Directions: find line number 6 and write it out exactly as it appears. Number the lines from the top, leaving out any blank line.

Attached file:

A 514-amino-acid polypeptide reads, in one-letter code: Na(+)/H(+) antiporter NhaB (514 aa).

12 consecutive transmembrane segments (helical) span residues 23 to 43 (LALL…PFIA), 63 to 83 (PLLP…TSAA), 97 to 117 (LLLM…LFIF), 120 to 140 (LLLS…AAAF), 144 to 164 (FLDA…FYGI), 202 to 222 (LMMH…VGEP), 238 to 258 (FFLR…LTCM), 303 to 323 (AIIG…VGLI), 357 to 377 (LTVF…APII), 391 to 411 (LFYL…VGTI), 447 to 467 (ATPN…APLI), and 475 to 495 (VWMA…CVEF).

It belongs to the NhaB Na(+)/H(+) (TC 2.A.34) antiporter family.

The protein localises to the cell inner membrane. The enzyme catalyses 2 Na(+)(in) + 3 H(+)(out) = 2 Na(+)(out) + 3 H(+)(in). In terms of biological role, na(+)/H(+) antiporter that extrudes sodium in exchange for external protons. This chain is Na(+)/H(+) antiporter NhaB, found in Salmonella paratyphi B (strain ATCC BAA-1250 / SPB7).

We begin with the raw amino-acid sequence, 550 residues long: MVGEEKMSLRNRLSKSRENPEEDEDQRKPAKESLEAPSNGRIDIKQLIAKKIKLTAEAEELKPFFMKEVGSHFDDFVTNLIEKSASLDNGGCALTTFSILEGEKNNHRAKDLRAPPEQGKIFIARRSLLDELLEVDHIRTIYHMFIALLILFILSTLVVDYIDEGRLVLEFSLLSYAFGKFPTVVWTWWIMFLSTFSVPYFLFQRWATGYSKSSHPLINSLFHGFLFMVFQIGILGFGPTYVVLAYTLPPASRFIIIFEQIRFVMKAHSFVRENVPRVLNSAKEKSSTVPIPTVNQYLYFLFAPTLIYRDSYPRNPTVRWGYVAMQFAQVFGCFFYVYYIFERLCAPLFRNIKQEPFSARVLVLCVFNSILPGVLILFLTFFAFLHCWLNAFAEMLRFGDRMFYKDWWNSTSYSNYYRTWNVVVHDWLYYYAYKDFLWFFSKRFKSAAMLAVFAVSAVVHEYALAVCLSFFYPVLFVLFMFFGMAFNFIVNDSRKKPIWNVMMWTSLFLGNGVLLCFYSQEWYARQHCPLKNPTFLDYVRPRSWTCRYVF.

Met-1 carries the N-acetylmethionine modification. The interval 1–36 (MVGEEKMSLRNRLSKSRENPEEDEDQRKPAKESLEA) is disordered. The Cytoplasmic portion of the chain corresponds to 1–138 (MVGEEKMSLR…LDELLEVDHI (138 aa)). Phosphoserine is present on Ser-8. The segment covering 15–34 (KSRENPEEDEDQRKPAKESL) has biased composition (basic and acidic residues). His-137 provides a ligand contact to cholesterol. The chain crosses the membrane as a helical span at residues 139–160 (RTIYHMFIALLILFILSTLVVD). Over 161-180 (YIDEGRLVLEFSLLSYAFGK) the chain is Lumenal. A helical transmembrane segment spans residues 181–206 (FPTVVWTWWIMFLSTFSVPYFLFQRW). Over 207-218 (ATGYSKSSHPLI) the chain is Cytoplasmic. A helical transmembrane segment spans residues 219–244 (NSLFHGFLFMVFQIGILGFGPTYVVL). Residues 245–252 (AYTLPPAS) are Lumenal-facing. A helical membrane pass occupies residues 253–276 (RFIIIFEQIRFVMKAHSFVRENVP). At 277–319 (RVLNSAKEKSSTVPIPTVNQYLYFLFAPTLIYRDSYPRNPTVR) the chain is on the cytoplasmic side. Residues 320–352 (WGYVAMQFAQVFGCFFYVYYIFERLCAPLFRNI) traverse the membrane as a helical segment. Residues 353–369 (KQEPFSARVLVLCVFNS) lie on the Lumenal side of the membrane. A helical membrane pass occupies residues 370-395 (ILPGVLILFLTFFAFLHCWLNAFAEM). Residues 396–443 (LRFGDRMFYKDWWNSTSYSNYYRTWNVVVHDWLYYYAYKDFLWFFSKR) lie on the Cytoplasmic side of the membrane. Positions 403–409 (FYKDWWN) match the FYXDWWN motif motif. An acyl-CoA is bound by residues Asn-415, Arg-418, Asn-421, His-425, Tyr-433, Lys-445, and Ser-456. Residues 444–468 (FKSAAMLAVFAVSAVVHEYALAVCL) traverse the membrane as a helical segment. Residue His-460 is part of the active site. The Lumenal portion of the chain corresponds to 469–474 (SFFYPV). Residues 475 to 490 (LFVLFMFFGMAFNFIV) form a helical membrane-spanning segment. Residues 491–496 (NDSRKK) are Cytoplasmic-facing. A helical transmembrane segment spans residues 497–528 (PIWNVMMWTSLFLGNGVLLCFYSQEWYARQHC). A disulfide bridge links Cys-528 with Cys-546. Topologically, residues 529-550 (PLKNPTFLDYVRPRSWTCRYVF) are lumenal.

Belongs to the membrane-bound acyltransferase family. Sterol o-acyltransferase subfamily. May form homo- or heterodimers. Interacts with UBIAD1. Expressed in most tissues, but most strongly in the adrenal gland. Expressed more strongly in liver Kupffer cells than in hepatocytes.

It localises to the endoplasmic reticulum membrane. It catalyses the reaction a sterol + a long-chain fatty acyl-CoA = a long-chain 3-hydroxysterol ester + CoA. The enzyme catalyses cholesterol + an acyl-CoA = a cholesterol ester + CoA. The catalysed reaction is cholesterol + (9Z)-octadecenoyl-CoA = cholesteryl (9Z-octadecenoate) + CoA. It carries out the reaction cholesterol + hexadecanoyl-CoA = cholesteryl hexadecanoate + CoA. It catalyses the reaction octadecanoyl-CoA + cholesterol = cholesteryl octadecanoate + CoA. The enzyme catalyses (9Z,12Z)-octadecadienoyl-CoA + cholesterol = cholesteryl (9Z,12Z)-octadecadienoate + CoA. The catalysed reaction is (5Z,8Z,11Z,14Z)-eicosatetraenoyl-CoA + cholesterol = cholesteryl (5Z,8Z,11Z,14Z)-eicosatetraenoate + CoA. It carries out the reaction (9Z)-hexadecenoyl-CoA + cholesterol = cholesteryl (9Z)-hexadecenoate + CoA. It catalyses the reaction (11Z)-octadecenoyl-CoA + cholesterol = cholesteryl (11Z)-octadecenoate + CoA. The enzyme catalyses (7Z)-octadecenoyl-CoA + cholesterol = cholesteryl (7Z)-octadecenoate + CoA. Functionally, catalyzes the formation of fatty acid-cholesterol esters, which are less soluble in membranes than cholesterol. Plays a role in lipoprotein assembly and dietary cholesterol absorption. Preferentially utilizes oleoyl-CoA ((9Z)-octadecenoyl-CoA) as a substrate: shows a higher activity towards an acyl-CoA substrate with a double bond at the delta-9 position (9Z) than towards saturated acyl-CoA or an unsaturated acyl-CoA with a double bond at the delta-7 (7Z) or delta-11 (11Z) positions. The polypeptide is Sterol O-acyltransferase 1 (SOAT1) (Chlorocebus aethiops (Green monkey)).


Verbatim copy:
Met-1 carries the N-acetylmethionine modification. The interval 1–36 (MVGEEKMSLRNRLSKSRENPEEDEDQRKPAKESLEA) is disordered. The Cytoplasmic portion of the chain corresponds to 1–138 (MVGEEKMSLR…LDELLEVDHI (138 aa)). Phosphoserine is present on Ser-8. The segment covering 15–34 (KSRENPEEDEDQRKPAKESL) has biased composition (basic and acidic residues). His-137 provides a ligand contact to cholesterol. The chain crosses the membrane as a helical span at residues 139–160 (RTIYHMFIALLILFILSTLVVD). Over 161-180 (YIDEGRLVLEFSLLSYAFGK) the chain is Lumenal. A helical transmembrane segment spans residues 181–206 (FPTVVWTWWIMFLSTFSVPYFLFQRW). Over 207-218 (ATGYSKSSHPLI) the chain is Cytoplasmic. A helical transmembrane segment spans residues 219–244 (NSLFHGFLFMVFQIGILGFGPTYVVL). Residues 245–252 (AYTLPPAS) are Lumenal-facing. A helical membrane pass occupies residues 253–276 (RFIIIFEQIRFVMKAHSFVRENVP). At 277–319 (RVLNSAKEKSSTVPIPTVNQYLYFLFAPTLIYRDSYPRNPTVR) the chain is on the cytoplasmic side. Residues 320–352 (WGYVAMQFAQVFGCFFYVYYIFERLCAPLFRNI) traverse the membrane as a helical segment. Residues 353–369 (KQEPFSARVLVLCVFNS) lie on the Lumenal side of the membrane. A helical membrane pass occupies residues 370-395 (ILPGVLILFLTFFAFLHCWLNAFAEM). Residues 396–443 (LRFGDRMFYKDWWNSTSYSNYYRTWNVVVHDWLYYYAYKDFLWFFSKR) lie on the Cytoplasmic side of the membrane. Positions 403–409 (FYKDWWN) match the FYXDWWN motif motif. An acyl-CoA is bound by residues Asn-415, Arg-418, Asn-421, His-425, Tyr-433, Lys-445, and Ser-456. Residues 444–468 (FKSAAMLAVFAVSAVVHEYALAVCL) traverse the membrane as a helical segment. Residue His-460 is part of the active site. The Lumenal portion of the chain corresponds to 469–474 (SFFYPV). Residues 475 to 490 (LFVLFMFFGMAFNFIV) form a helical membrane-spanning segment. Residues 491–496 (NDSRKK) are Cytoplasmic-facing. A helical transmembrane segment spans residues 497–528 (PIWNVMMWTSLFLGNGVLLCFYSQEWYARQHC). A disulfide bridge links Cys-528 with Cys-546. Topologically, residues 529-550 (PLKNPTFLDYVRPRSWTCRYVF) are lumenal.